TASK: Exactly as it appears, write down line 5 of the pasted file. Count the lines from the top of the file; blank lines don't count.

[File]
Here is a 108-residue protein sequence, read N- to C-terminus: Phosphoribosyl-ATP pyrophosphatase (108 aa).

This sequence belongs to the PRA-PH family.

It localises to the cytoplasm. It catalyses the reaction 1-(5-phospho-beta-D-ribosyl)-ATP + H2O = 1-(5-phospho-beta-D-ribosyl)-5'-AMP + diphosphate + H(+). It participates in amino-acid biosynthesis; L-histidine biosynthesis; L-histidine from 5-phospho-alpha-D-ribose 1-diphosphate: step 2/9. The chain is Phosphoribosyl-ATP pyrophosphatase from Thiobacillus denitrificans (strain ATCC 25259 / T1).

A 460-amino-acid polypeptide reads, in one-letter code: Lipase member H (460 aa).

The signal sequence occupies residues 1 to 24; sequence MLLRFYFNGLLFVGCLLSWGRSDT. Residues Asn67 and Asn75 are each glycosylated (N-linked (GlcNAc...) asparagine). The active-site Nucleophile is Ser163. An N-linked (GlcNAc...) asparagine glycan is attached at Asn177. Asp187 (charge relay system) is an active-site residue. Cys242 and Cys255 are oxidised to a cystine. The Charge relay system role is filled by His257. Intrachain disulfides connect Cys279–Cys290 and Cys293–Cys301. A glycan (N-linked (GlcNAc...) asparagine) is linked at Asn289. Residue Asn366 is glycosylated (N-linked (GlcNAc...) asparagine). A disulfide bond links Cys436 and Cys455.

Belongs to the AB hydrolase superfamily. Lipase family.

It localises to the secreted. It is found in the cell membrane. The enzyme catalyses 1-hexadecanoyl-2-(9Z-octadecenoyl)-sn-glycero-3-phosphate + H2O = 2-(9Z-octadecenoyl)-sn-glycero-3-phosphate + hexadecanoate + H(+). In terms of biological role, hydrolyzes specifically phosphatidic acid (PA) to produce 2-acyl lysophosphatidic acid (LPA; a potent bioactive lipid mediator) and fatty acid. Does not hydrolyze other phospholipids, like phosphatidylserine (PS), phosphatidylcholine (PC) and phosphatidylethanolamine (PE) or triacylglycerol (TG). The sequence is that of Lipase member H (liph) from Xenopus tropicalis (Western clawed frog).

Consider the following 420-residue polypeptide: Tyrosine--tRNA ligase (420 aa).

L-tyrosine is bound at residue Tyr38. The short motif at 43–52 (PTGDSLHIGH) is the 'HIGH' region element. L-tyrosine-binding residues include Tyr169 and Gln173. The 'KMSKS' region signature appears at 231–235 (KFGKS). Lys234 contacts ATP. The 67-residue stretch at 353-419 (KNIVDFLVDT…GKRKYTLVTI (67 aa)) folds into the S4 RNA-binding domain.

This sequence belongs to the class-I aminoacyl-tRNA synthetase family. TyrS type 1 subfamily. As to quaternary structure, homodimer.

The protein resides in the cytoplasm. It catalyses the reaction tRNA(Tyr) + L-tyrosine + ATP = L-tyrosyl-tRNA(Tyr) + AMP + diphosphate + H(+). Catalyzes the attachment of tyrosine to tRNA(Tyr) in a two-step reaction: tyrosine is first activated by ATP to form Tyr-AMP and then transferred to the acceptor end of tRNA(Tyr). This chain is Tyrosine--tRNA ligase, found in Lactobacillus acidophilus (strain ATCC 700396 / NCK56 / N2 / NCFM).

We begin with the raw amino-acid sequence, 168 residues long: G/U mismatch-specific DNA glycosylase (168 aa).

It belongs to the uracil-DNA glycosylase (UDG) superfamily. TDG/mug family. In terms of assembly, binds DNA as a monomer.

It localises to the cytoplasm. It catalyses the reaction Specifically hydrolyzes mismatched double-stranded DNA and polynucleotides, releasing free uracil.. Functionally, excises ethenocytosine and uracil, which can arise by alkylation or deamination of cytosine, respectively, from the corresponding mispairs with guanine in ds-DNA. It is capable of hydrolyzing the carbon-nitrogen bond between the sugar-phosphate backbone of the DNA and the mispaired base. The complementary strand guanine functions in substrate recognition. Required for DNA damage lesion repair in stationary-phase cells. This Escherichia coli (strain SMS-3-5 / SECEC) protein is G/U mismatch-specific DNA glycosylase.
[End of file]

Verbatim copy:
The signal sequence occupies residues 1 to 24; sequence MLLRFYFNGLLFVGCLLSWGRSDT. Residues Asn67 and Asn75 are each glycosylated (N-linked (GlcNAc...) asparagine). The active-site Nucleophile is Ser163. An N-linked (GlcNAc...) asparagine glycan is attached at Asn177. Asp187 (charge relay system) is an active-site residue. Cys242 and Cys255 are oxidised to a cystine. The Charge relay system role is filled by His257. Intrachain disulfides connect Cys279–Cys290 and Cys293–Cys301. A glycan (N-linked (GlcNAc...) asparagine) is linked at Asn289. Residue Asn366 is glycosylated (N-linked (GlcNAc...) asparagine). A disulfide bond links Cys436 and Cys455.